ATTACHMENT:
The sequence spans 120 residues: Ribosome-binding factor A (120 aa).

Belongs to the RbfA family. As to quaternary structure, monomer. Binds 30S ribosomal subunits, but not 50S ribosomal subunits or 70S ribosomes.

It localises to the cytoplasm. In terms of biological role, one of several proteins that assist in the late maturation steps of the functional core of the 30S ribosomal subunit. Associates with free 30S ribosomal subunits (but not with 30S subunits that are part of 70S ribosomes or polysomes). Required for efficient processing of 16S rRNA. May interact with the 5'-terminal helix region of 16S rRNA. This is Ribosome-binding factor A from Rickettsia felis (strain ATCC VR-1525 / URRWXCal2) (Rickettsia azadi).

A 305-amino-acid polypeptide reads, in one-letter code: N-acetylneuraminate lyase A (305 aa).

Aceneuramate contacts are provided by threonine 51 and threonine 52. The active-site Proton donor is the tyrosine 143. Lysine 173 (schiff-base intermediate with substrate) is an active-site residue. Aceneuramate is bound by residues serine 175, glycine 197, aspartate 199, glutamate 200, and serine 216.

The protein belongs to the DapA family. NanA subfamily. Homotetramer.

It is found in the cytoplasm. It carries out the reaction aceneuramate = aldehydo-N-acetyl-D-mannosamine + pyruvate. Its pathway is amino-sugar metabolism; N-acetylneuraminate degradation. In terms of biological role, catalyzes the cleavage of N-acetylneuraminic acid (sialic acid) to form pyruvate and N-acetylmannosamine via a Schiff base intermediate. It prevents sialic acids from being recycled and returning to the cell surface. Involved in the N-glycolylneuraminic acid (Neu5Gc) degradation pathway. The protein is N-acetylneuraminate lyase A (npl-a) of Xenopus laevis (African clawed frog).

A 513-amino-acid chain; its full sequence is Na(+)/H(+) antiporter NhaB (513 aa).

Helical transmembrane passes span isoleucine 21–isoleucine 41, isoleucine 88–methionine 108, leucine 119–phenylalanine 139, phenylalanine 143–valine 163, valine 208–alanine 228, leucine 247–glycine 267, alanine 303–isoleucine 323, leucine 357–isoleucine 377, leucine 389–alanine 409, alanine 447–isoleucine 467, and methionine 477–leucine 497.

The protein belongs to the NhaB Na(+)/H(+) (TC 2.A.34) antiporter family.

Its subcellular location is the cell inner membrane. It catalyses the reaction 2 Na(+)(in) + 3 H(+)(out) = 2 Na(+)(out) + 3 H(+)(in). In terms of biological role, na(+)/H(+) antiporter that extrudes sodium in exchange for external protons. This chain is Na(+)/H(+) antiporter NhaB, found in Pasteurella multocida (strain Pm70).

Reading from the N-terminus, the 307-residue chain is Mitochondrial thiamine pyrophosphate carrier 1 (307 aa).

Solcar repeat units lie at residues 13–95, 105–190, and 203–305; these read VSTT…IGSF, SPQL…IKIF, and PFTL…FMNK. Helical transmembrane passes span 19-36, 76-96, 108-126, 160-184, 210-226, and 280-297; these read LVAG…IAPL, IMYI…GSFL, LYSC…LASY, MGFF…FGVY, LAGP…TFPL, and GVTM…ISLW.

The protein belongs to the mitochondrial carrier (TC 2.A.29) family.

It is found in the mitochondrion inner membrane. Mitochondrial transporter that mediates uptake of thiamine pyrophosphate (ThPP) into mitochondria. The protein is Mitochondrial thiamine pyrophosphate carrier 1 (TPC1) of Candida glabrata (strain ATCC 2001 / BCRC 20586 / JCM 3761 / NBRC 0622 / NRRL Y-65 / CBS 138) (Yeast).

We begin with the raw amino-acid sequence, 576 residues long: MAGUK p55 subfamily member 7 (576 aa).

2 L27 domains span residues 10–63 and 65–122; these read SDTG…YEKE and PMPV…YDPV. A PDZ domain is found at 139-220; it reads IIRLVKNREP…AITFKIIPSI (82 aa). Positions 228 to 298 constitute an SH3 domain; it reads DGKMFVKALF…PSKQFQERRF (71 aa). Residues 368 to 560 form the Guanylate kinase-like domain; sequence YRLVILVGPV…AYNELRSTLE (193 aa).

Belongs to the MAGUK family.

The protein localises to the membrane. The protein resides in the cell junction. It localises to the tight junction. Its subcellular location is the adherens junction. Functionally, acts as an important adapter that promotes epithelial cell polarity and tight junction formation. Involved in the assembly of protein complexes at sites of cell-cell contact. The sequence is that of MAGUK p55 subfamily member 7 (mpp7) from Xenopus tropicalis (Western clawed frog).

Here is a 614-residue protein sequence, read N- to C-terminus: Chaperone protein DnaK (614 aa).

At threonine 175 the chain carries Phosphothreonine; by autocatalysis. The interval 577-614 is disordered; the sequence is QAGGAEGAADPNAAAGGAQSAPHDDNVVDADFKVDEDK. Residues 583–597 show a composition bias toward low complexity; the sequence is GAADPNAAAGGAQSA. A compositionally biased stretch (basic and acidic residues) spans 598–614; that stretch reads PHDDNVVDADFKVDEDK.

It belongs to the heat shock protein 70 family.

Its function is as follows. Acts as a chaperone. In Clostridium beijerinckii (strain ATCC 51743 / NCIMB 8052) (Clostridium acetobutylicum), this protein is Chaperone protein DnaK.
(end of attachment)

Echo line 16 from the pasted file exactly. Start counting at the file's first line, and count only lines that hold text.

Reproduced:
We begin with the raw amino-acid sequence, 576 residues long: MAGUK p55 subfamily member 7 (576 aa).